Explore your city
As part of the FACES of Norwalk project, we wanted to create a walking tour from City Hall to the library to celebrate the rich history of our original downtown, and develop a plan to place public art murals in the area. While we did commission two brilliant artworks as part of that project, we couldn’t gain access to actual buildings. Instead we commissioned Duvian Montoya and Jahmane, who not only created vibrant paitnings of their relfections of growing up in Norwalk, but were thrilled to loan these works to the Norwalk Public Library. Be sure to check them out.
But there was still that niggling detail of encouraging pedestrian activity. So we installed Fence Art, essentially telling the story of Norwalk at each site, using chain link fences as our walls. The exhibit was up from April 2014 through October 2014.
Here’s how we enticed people to find out all about it:
It’s time to shake off those winter hibernation tendencies and explore downtown Norwalk. Norwalk 2.0 is installed fence art banners at City Hall, Mill Hill, Freese Park, and the library. These exhibits highlight the history of the downtown and encourage walkers to look at sites in the downtown a little differently. Historic photos provide a glimpse of what was there before while standing near what is here now. In many cases the selected photos show historic buildings that are still standing. Of course Freese Park has only existed since shortly after the 1955 flood. But the impact of what was lost can be seen by what is replaced it.
Inside City Hall is a collection of over 30 WPA era murals that are on display following restoration that was originally completed in the 1980s. The playful signs invite the public to view the murals. The Norwalk arts commission offers a printed map inside City Hall with the locations of each mural.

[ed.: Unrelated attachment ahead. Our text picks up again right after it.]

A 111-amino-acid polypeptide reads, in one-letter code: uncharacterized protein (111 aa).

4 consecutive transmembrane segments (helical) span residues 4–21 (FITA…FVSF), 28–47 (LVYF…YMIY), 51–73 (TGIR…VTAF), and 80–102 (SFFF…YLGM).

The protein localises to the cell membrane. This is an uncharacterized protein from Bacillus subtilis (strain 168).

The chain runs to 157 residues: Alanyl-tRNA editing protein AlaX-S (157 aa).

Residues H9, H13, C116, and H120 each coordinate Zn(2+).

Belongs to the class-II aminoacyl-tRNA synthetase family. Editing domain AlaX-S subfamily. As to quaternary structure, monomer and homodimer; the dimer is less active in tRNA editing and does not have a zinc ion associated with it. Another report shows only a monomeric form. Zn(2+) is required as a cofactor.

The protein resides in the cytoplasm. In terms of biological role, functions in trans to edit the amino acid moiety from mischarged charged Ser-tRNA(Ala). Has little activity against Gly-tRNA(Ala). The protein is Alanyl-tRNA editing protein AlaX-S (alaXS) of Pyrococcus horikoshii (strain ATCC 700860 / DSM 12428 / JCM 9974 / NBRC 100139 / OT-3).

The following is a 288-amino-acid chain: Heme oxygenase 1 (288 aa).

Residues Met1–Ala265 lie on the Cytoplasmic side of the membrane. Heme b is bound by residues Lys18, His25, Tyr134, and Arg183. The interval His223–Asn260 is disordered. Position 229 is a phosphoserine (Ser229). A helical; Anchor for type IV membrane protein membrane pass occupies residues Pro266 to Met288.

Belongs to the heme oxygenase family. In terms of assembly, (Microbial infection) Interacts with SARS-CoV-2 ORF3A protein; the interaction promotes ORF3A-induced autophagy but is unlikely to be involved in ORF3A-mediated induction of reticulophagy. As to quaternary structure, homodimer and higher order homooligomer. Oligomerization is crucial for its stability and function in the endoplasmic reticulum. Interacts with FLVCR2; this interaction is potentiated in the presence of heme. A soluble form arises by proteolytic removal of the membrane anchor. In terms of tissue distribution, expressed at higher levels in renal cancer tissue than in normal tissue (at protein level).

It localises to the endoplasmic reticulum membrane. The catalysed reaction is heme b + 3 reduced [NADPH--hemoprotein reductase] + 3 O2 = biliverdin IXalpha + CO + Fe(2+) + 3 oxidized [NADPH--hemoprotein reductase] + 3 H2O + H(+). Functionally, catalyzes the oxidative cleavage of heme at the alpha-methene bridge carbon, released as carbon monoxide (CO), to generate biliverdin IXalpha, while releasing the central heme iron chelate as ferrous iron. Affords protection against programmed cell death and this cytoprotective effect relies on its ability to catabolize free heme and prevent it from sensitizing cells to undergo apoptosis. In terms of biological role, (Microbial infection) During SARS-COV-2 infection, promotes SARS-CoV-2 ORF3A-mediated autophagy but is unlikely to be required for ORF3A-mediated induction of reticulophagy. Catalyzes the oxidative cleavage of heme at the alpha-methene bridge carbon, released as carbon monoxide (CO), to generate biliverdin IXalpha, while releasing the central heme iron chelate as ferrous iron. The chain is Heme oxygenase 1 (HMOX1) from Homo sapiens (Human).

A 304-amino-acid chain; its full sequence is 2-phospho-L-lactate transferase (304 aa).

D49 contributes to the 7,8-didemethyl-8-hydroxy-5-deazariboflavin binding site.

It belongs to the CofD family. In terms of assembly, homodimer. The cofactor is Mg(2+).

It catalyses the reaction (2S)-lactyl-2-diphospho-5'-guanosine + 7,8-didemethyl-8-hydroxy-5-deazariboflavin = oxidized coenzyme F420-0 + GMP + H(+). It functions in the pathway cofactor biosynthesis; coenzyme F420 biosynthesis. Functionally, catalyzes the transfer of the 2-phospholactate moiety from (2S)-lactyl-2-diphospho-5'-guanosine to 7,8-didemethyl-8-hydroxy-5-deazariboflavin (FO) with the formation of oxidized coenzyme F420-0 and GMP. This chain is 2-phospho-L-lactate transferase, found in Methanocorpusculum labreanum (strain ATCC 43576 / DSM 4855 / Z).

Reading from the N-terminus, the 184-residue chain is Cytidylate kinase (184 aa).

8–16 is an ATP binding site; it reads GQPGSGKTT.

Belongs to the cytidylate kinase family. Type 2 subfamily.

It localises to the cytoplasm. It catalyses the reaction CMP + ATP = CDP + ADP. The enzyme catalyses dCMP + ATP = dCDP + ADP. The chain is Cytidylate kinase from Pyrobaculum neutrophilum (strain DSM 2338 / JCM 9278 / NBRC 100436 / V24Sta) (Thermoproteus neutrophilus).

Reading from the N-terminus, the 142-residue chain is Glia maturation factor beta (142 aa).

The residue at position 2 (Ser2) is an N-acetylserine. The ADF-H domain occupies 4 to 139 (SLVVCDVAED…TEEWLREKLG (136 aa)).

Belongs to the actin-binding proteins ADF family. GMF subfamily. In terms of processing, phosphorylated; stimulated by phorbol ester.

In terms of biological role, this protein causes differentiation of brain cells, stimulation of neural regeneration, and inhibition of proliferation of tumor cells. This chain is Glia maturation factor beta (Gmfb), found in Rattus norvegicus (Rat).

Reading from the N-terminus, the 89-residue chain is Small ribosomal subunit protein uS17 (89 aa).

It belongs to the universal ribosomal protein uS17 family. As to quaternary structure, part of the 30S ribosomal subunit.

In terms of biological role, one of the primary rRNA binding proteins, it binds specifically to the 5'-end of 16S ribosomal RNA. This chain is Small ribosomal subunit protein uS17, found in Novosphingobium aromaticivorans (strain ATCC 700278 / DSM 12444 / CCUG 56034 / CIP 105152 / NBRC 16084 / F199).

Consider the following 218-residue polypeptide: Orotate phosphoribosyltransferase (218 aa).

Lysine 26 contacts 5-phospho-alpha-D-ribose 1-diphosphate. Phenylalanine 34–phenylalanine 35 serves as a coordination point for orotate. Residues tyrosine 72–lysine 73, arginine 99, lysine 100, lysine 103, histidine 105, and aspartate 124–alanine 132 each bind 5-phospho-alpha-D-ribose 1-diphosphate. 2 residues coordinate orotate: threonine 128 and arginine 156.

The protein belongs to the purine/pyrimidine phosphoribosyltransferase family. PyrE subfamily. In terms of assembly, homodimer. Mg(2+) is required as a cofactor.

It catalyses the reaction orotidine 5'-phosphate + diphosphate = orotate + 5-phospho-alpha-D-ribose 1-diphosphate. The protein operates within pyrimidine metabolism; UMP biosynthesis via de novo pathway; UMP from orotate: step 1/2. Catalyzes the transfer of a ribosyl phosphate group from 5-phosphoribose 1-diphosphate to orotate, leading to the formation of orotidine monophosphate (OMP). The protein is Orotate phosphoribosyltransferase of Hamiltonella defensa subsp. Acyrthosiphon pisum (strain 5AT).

The Norwalk Public Library itself a Carnegie era building houses not only the largest collection of historic documents about the city of Norwalk but two WPA murals and two recent additions commissioned by Norwalk 2.0 as part of last year’s FACES of Norwalk.
While the raging waters exhibit at City Hall tells the story of the 1955 flood the installation at Freese Park puts the damage captured at the time at one of the key sites affected. The exhibit also depicts earlier eras where shops lined Main Street and Wall Street.
Norwalk is fortunate to have maintained its original town green since colonial days. The buildings around the green reflect some of the oldest architecture in the area.
The project was part of the series of ongoing projects undertaken by Norwalk 2.0 to provide cultural connections to the residents, businesses and visitors to Norwalk. Norwalk 2.0 received funding from the DECD Office of the Arts in in addition to numerous individual donations and grants support this project.
Downloadable maps with expanded information are available at the project website: DiscoverNorwalk.com.
More information about Norwalk 2.0 is available at their website norwalk2.org.